there are a lot of weird, wonderful people in the world, sometimes they scare you, sometime they scare others, sometimes a lot of negative stuff is said about them.

there are places on the other side of deep hurt and pain.

you learn from guru's though maybe not in the way you like

i agree with sex experimentation ( use your head, trust your feelings, get educated but not precious about it, have sexual relationships because the "energy" of it feels right ),

stay out of debt, begin to save........pay yourself first out of every check you receive. 10% is the common number. do it out as a means of a 5-10 year experiment and see if you made the right decision

if you choose to go for enlightenment, then make sure your emotional life is in order.

and if anyone pressures you to make any decision, always ask for more money ; )

live, feel, learn to become a disciplined hedonist. there are a lot of influences out there implying that "feeling good" is not good. you will lear that you get better at relationships by having them. figure out what your sexual "base camps" are......what turns you on, what sexual imprints did you take on in your childhood.......fetishes, fantasy, etc.....can they be accommodated by society and, if not, what subculture will support them. If suppressed it will drive you crazy.

most of all, my feeling that i like passing on is to make no major decisions until you are thirty.

posted by goalyeehah at 1:08 PM on August 30, 2005 [5 favorites]

I'm 22...my debts will be paid off - eventually

No offense, mdonley, but I don't think your one year of seniority is enough qualification to give the OP advice on this. I know you mean well — and the basic gist of your advice is good — but I've been paying off my debt "eventually" for fifteen years. I'm here to tell you, it's no fun.

What many of us are saying is that it's very important to stay out of debt. By embracing the path to happiness right NOW, as you put it, you're selling happiness in the future. A little frugality in youth pays enormous dividends ten, twenty, thirty years down the road. If I had it to do again, I'd even go so far as to be almost miserly, working my ass off while I'm young, investing my time and money, so that now, nearing forty, I could take it easy.

I admire your adventurous spirit, and wish you well, but feel your "don't worry about financial problems" advice is unsound.

Also, I like PurplePorpoise's advice re: owning up to mistakes and avoiding large loans to/from friends. I'd also add not to enter into business relationships with friends. The friendships complicate things. Two examples: a group of six of us started an investment club just before the stock tumble a few years ago. The large losses soured us on investing, and we ended up sniping at each other regarding stock decisions, and we saw that our friendships were becoming strained so we dissolved the investment club. About the same time, I started a computer consulting company with my two closest friends. Within weeks it was clear to me that we were not well suited to work together. I could have bit my tongue and gone on with the business, but our friendships would have paid the price. Instead, we dissolved the business, and remain friends.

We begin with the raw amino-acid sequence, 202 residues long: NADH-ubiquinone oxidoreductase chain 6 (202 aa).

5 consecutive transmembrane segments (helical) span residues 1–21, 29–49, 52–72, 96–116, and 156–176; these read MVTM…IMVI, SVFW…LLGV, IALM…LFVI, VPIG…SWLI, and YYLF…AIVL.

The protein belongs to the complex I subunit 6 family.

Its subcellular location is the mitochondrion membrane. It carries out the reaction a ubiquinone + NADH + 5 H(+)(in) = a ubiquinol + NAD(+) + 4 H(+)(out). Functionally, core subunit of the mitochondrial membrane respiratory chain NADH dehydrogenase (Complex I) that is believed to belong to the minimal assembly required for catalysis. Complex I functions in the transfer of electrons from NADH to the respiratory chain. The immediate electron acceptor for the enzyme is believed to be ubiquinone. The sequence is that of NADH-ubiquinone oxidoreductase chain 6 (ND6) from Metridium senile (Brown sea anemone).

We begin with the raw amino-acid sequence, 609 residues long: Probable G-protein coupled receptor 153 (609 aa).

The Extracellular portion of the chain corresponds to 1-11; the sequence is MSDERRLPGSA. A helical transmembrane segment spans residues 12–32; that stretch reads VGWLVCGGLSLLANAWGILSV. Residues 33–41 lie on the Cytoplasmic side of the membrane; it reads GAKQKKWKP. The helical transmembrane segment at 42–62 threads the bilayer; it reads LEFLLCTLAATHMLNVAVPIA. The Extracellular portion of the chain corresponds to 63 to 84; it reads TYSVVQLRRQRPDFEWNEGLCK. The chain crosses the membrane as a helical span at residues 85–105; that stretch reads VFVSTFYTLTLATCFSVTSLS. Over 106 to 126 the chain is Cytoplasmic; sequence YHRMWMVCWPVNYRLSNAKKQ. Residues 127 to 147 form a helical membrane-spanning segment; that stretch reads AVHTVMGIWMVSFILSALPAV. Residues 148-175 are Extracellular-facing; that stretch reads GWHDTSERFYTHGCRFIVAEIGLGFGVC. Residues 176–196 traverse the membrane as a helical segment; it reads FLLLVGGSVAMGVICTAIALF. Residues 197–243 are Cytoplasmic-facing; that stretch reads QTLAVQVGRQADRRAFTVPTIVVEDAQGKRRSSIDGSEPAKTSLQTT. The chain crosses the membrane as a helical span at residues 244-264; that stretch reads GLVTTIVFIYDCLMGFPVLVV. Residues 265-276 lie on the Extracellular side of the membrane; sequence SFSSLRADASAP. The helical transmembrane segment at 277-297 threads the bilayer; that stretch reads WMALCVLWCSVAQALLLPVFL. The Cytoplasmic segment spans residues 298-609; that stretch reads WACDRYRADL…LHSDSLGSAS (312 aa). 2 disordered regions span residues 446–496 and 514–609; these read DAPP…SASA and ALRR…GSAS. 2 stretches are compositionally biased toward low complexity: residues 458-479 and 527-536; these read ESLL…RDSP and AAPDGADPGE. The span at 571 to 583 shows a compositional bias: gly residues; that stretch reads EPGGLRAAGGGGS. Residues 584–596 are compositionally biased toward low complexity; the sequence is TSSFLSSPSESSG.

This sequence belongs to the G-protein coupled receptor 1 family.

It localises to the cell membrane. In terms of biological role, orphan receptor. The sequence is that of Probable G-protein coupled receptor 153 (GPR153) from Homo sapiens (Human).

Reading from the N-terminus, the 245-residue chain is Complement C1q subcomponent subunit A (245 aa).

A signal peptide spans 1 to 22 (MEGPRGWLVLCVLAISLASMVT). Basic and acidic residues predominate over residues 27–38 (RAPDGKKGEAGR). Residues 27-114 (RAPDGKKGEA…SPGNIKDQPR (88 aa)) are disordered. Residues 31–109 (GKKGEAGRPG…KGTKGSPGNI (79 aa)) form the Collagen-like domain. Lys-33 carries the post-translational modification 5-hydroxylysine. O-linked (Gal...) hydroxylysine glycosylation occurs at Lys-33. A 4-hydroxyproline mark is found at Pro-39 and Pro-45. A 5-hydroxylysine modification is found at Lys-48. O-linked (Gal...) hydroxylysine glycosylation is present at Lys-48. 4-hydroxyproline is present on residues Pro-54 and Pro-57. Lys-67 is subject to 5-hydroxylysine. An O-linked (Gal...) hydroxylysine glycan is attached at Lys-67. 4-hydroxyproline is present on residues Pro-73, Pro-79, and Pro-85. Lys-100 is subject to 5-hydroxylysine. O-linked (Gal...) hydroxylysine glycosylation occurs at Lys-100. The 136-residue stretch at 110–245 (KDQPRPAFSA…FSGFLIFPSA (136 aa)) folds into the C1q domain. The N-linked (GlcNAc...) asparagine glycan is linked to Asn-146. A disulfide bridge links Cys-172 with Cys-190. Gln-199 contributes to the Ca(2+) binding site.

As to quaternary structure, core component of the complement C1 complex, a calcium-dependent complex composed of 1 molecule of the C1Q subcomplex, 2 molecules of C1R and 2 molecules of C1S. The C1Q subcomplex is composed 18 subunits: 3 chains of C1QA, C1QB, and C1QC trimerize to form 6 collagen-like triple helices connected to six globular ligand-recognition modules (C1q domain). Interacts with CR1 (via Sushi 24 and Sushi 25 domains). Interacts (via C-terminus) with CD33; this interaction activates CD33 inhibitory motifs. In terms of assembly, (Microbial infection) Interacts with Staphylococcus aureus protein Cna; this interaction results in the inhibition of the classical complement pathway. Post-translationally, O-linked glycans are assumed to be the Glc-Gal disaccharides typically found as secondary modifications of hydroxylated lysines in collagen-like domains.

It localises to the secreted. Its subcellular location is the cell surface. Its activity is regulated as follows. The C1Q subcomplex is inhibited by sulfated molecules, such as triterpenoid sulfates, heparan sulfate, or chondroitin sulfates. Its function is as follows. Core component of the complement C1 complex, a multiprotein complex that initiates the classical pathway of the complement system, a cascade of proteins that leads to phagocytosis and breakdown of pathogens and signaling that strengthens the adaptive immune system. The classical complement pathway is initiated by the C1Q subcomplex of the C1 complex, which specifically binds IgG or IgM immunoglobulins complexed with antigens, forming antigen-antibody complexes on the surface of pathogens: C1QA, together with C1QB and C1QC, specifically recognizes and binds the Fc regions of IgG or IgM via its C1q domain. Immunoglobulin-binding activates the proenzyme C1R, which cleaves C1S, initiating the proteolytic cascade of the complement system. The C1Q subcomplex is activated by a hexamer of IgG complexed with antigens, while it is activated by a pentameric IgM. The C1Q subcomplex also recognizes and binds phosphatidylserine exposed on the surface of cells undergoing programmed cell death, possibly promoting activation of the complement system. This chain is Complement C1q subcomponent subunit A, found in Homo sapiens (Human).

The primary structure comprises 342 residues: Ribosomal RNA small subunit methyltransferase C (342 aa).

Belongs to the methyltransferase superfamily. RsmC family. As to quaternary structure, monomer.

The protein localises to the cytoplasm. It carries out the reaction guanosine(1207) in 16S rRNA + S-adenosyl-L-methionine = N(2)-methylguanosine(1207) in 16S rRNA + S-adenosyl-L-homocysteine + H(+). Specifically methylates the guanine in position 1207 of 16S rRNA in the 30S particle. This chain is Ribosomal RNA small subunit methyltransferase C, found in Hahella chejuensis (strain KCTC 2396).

posted by jdroth at 1:14 PM on August 30, 2005

trust your experiences, more than fact.


How is it possible to have experiences that are contrary to fact?
posted by grumblebee at 1:17 PM on August 30, 2005

I just can't leave this topic alone, can I?

there is a nihilist overlay throughout much of media

My advice: ignore the media. Turn off the television. (Better yet: put it in a closet. Or sell it.) The media has its own interests at heart, not yours. If you need info on current events, seek it out, but don't passively consume it.

Actually, don't passively consume anything. Read Your Money or Your Life, a great financial self-help book that'll help you get a diffferent perspective on work and life. Reading that book at 21 could have a significant impact on your life. Seriously.
posted by jdroth at 1:18 PM on August 30, 2005 [3 favorites]

To quote the greatest movie of all time, Drop Dead Gorgeous, "If they ask you to take your top off, get the money first."
posted by hamster at 1:30 PM on August 30, 2005 [1 favorite]

I say, "Just take your top off." It's fun. And, hey, if they give you money, that's an added bonus!
posted by grumblebee at 2:11 PM on August 30, 2005

At 21 I went to live in the UK for a year (I am currently a 30 year old American Male) to go to school (University of Essex) The person who got me interested in MeFi was a flatmate. We are close friends to this day.

I saw 13 European countries.

I had a threesome with two women (amazing - I highly recommend this - well, maybe 2 men for you, but whatever) who, ironically, were both also there from my university - something about being in another country loosens people's inhibitions.

I tripped on mushrooms for the first time in Amsterdam. This is something I didn't think I would want to do, but it was great - very spiritual.

I bought a round of drinks for a bunch of strangers with whom I was on a tour in some pub on the Isle of Skye. I couldn't afford it, but it was worth it. Oh - you should know the three good maxims:

1. Never put a price on a good time.
2. You don't know how much is enough until you have had more than enough.
3. Nothing you do before 30 is a mistake.

What else....

I got gassed and robbed on a train in Serbia (not recommending it, but it was interesting).

I drank beer and had a meal in a brewery in Germany (we're still on my 21st/22nd year here).

When I came back, I got a chance to go sailing (this was 1998, I think) in the lesser antilles (carribean) with a friend of my father. That was great.

I went to China for work in 2002. That was awesome. You have to see China at some point.

New Zealand is a must see. I spent 2 weeks there recently on honeymoon. Oh - while I am at it - don't miss out on meeting a person who will love you for you and whom you love for themselves.